A guy came up to me tonight, holding Elizabeth Bear's novel, Dust. "Are you a science fiction reader then?" I asked. He stared at me for a little while, and then he said, "Yes." And, because I was feeling relatively friendly, I said, "Oh, what kind of science fiction do you like to read?" (I like to establish that I won't make a fool of myself by leaping blind into a conversation at the deep, unfamiliar end of the spectrum where real science fiction fans reside and where I feel like an imposter.)
The guy was a nice-looking, ordinary-seeming guy, but after considering the question for a little while, he told me that "it's hard to put into words." Then he wandered off while I was still trying to decide what to add to, "oh."
A little while later, when I had forgotten about him and the limping scrap of failed of conversation, he returned with his (I assume) girlfriend who was buying Cormac McCarthy's The Road. We were talking about McCarthy when, suddenly, he said, "Dark ones."
There are times when I fall off the edge of a conversation. Falling through nonsense, Alice-in-Wonderland-style, without anything in sight to grab onto. My eyebrows tend to make funny shapes when this happens.
"Dark ones, where people die."
Eyebrows. Eyebrows. Eyebrows. It was very quiet.
Eventually, the girlfriend said, "Uhm. I think he's answering your question. That one, from before. That one about science fiction?"
Five minutes before the store closed, a small man hurried up to me and said he needed a book. And that was it. He didn't blink very much, just looked at me and waited.
"A book?" I said. It's at times like this that you notice the thickly populated shelves looming at the corners of your eyes. "What kind of book?"
"Just a book. I need a book."
"Yes, fiction works." He waited, and I felt like he wanted me to produce The Book--the perfect and longed for without knowing you longed for it, but if you read it, it would complete your happiness--(that Book) by waving my hands and tugging it from a silk handkerchief.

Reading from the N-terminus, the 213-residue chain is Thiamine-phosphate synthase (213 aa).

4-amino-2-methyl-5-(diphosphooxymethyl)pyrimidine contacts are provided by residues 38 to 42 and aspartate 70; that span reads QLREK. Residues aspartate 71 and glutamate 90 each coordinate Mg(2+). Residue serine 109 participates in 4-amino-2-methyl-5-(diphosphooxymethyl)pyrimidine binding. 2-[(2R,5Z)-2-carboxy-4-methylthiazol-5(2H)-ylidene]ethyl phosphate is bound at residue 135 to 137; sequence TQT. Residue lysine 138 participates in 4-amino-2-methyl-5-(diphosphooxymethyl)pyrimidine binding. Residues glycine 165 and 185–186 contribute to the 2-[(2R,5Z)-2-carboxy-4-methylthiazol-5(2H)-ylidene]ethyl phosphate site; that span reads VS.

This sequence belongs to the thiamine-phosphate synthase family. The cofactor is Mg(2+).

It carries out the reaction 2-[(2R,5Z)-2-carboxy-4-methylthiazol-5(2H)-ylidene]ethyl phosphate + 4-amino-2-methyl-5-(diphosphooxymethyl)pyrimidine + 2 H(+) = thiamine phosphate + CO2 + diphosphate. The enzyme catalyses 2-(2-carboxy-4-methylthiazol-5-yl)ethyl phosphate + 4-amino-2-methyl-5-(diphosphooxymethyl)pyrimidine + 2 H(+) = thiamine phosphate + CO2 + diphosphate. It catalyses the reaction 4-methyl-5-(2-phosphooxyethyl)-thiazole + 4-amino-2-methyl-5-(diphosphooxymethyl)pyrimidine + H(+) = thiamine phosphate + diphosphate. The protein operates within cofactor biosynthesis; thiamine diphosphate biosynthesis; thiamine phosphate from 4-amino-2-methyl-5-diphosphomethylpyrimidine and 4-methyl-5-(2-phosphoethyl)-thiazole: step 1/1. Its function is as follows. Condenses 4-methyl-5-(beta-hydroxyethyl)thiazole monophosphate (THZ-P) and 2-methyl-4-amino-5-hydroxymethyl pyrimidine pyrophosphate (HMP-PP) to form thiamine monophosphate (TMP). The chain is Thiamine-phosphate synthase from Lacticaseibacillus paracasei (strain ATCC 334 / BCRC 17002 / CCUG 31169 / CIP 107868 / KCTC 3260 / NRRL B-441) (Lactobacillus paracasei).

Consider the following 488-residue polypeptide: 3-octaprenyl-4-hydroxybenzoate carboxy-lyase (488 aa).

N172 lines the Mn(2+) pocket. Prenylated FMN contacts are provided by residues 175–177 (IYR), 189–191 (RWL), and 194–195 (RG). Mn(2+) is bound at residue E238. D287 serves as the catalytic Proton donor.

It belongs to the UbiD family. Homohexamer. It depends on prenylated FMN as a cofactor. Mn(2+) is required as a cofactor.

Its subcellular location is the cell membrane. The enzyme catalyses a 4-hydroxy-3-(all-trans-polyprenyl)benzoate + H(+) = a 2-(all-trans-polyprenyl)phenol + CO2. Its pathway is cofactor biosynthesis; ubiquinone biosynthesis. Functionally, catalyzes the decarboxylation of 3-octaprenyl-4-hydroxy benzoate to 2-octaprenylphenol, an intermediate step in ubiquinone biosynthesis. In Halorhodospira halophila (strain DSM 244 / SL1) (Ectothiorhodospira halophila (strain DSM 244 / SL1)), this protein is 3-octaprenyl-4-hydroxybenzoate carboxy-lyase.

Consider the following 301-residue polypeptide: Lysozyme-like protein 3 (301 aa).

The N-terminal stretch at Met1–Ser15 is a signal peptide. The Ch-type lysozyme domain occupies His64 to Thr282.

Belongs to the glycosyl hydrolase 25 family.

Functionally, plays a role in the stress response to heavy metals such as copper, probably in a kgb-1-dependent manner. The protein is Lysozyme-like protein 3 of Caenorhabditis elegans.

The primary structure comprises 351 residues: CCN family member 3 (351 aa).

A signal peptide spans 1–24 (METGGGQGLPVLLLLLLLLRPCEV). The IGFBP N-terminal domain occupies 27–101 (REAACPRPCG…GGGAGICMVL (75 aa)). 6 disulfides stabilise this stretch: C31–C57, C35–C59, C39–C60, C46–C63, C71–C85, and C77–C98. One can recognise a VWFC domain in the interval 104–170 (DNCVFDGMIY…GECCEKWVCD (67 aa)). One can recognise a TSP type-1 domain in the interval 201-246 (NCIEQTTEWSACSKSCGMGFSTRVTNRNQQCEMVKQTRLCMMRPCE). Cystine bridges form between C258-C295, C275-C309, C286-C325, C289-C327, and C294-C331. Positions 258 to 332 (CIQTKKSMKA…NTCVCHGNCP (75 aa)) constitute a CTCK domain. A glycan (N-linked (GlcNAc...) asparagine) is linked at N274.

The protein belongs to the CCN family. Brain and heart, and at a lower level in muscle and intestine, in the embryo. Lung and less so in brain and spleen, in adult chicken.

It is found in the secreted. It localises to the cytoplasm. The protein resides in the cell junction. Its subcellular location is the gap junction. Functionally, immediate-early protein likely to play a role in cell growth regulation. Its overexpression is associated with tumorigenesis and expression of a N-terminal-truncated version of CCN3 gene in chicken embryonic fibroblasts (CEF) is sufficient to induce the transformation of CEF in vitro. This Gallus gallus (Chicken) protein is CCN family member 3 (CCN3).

When there are thousands of books in easy reach, it helps to plead for the winnowing power of specifics. "Mystery? Suspense? Funny? Sad?"
He shrugged, actually shrugged, and said: "Funny is good. I like suspense. Not too sad. Anything. I only have five minutes."
It was an opportunity to change someone's life, or at least their night, by picking that one perfect book that would explode in their head and make them fall madly in love with all the glittering, luscious shrapnel.
In the face of that crippling possibility, I turned away and picked up the most ridiculous book I could see. It was called My Goat Ate Its Own Legs. It has a violently yellow cover with two halves of a red goat.
He bought it.
My favourite quote of the day, from an interview with the fantastic Lev Grossman on Flavorwire:
"I do think people in cities need fantasy more. I have a pet theory about this, which is that the modern fantasy tradition started out as a response to the mass urbanization of the early 20th century. Cars replaced horses. Electric light replaced gaslight. Everything, at least in cities, abruptly became crap. A longing for something that was not crap sprang up, and expressed itself in the form of fantasy. I think that longing is still very much alive."
Fantasy as a longing for things not crap. Awesome.